A few weeks ago, near the end of the August transfer window, Jonathan Wilson wrote a column on the changing face of Russian football, transformed by a particularly cash-splashy transfer window at Zenit St. Petersburg:

In an otherwise fairly sedate last week of the transfer window, the startling move came from Zenit St Petersburg, who spent £83m to land Givanildo “Hulk” Souza and Axel Witsel from Porto. Even Russians seem a little bewildered by Hulk’s arrival. An interview in Sport-Express reminded the Brazilian that last year he had said he would only leave Porto for a “great” club. “The most important thing for me right now is to do well in the Russian league, to take Zenit to first place and to help Zenit get as close as possible to the Champions League,” he replied. “These challenges come from a proposal the club from St Petersburg made to me. In addition, I had a lot of discussions with the president of Zenit and discussed everything with him.”

Prior to this summer, the only Russian club which popped up in various bits of unconfirmed transfer news was the unpronounceable Anzhi Makhachkala. Despite the presense of Samuel Eto’o and manager Guus Hiddink, and a reputation for being a hilarious outlier, Anzhi hardly sport a star squad.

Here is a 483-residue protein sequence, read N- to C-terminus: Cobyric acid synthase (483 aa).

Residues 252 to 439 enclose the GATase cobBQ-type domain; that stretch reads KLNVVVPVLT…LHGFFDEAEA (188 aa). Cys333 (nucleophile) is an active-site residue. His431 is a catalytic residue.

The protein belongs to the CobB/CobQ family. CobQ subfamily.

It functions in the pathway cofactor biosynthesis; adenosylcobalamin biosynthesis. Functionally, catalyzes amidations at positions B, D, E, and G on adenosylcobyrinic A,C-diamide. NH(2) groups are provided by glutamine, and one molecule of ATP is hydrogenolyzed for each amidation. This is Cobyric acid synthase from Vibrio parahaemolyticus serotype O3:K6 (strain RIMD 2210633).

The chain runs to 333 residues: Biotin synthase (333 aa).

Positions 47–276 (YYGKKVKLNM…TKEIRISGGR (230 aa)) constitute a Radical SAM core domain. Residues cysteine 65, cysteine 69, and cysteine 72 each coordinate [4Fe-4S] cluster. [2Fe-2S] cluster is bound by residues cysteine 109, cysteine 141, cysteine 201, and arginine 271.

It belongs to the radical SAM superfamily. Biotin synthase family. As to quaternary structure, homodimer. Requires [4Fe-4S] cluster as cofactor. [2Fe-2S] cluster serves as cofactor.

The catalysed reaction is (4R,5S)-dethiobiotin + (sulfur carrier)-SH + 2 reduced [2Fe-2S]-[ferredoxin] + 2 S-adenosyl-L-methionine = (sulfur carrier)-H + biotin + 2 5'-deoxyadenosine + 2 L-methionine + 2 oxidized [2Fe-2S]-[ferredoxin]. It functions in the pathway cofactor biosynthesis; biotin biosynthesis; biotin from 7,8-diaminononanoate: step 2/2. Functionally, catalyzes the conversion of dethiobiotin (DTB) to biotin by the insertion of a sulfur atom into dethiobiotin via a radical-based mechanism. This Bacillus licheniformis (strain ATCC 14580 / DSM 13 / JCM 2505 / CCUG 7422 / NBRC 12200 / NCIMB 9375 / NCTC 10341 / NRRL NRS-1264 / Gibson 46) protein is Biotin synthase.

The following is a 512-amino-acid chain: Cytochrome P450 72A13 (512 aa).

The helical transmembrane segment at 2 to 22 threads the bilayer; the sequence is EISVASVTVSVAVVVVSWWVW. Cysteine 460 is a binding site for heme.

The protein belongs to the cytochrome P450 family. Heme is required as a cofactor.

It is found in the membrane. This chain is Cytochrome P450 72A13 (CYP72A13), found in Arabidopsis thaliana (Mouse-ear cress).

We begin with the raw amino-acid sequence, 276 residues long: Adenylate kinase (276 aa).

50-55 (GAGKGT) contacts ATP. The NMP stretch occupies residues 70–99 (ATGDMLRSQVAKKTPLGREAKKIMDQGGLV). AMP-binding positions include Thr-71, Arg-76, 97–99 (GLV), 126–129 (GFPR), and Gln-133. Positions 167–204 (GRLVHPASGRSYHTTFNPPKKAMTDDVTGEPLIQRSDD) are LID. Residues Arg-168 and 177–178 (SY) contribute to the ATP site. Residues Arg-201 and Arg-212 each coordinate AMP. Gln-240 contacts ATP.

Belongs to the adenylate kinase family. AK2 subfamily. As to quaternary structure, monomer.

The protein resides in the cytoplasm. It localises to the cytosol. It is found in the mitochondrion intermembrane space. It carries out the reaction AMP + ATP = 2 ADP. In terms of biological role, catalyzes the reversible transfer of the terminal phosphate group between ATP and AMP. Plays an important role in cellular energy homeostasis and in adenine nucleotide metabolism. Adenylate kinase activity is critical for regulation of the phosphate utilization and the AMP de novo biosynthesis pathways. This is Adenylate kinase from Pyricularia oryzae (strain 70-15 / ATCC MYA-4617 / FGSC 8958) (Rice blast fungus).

This year’s incarnation of Zenit appears to be the real deal, however, and not everyone within the team is happy about the new arrivals. From FIFA.com:

Zenit St. Petersburg midfielder Igor Denisov has openly criticised the Russian champions for their big-money purchase of Brazilian striker Hulk.

“I would understand if we got [Lionel] Messi or [Andres] Iniesta – they probably deserve any price,” said Russia captain Denisov.

“Yes, we bought some nice players who will clearly help Zenit. But are they really so much better than the current team leaders that they deserve to get three times more? Zenit have assembled great players who have won at least as many titles as the new guys.”

Denisov and leading league scorer Alexander Kerzhakov were both demoted to the youth squad on Sunday after voicing displeasure at the transfers from the Portuguese league of Hulk and Belgian midfielder Axel Witsel.

It’s certainly possible Denisov is voicing a complaint that goes unsaid in Europe, perhaps because of player union rules (or conventions), or he is simply unaware of the normal machinations of the transfer market. Even Landon Donovan however had the relatively good grace to reveal his discontent with the salaried David Beckham via a book and not in a press conference or tabloid (although the repercussions wore eventually the same).

Signs that Russian football may not be so comfortable in its new role as European ascendant.

(h/t Kristian Jack).